And they did. Community members both younger and older still look up to the group and what they achieved.
Fifteen years later Colroy remains hopeful the band will one day do another track.
“When we come across each other we ask, are we going to make a comeback or what?
“It was something positive in my life. I wish I could have it again, just to have that second chance”.
Despite success, Buddy Blair explains all members stayed grounded because of Wilcannia. They could never forget where they came from, because that’s what the song is about.
He often reflects on the self-assurance the ‘Down River’ experience gave him.
“Opportunities like that that don’t often come through, it’s good to jump on them straight away,” he says.
The Homebake peak has also had a lasting effect on him.
“We didn’t think we’d have the confidence to do something like that,” he says.
“We were all shy and laughing around on a track and next thing you know we’re taken halfway across the country.”
He feels ‘Down River’ helped start a small hip hop community in remote Australia.
“There’s a lot more brothers that are getting recognition. It’s the maddest feeling ever, it builds you up”.
He’s even collaborated on a few tracks with a fellow rapper from South Australia.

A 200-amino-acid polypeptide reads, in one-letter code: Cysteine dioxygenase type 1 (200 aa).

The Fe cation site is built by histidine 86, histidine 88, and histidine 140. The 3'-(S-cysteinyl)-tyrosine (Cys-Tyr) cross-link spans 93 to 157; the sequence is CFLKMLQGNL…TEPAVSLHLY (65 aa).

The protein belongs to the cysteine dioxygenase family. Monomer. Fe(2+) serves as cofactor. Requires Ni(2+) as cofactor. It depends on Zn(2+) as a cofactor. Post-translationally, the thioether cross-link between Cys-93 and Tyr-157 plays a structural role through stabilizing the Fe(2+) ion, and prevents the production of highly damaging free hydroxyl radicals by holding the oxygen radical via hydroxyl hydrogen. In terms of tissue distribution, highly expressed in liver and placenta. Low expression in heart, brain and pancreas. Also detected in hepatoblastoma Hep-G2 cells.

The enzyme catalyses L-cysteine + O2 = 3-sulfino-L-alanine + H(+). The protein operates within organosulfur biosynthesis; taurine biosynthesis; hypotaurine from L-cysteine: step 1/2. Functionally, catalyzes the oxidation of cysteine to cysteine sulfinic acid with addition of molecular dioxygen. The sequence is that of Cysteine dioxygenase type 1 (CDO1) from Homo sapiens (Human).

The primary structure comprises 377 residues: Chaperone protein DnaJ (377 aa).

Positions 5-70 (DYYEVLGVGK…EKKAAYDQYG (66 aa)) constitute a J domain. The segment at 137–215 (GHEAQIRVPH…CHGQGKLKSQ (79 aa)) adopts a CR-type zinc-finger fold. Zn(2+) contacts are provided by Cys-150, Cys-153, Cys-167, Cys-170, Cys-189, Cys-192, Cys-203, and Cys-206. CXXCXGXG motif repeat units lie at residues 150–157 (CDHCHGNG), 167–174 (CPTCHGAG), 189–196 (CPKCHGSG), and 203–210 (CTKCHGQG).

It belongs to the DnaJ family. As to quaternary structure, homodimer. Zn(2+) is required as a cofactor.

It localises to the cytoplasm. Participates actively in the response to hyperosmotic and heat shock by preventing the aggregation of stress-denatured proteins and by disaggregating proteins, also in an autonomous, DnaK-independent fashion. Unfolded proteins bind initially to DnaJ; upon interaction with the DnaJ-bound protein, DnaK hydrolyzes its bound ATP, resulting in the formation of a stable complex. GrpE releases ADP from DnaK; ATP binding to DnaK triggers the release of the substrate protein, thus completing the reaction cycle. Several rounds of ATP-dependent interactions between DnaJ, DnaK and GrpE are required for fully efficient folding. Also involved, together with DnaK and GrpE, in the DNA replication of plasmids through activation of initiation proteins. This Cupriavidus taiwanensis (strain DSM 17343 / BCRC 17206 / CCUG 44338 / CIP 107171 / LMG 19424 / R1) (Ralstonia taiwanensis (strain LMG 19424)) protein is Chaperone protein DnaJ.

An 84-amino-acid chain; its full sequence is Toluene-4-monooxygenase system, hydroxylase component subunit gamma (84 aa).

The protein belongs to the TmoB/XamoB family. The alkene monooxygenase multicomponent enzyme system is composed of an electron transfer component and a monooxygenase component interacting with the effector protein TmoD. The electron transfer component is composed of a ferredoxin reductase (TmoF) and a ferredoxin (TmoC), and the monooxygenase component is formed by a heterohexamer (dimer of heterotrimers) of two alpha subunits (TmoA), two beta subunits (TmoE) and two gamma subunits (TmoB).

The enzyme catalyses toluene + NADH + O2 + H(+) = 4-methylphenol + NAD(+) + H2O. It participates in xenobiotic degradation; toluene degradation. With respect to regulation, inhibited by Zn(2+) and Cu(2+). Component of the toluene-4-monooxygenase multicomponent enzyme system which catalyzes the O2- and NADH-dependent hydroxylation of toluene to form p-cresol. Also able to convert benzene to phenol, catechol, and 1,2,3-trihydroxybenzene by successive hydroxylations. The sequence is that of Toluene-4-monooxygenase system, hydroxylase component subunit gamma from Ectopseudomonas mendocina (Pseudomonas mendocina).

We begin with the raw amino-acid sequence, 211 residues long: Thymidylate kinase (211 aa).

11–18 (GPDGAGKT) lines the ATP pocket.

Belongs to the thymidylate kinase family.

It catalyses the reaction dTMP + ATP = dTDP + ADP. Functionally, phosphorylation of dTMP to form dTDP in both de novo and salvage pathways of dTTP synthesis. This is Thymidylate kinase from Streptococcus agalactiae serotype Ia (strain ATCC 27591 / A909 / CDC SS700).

“Can’t be living off the old ‘Down River’ forever,” he laughs.
At 14 years of age Wally Ebsworth was the oldest of the group.
“Wally was very proud. He loved his league, Parramatta was his team,” Morganics says.
Wally is currently based in Dubbo and Western Sydney, and while he didn’t have much to tell us about the experience, Shopfront Theatre’s former artistic director Melinda Collie-Holmes is in touch with him often.
“Wally was always the shyest of the group, definitely a man who picks his moments,” she said.
“He’s shown interest in getting back in touch with Morganics and getting back into making music,” she says.
It was near impossible for the group to stay together long term, because The Wilcannia Mob were never really a band to being with.
The track came from a Shopfront Theatre project that pulled in artists like Morganics and Wire MC to facilitate kids holiday activities like writing songs, dance, and telling stories.
Its audience was never expected to be the world.
“As soon as I post-produced it, the first thing you do is send it back to the community – because that’s who it’s for,” says Morganics.
He still remembers the response he got when he told a Wilcannia community member it was on triple j.
“He said ‘OK that’s good for them, but we know that song, that’s our song’.
“They’d already claimed it as their own. They didn’t need the validation of triple j to know that it was a great song.
“That’s a great life lesson in a way. Sure, you can be famous in the city but if it’s not approved and people aren’t proud of it in your home town, it doesn’t mean anything.”
The Wilcannia Mob story is part of The Real Thing’s Positively Wilcannia series. Hear more by subscribing to the podcast.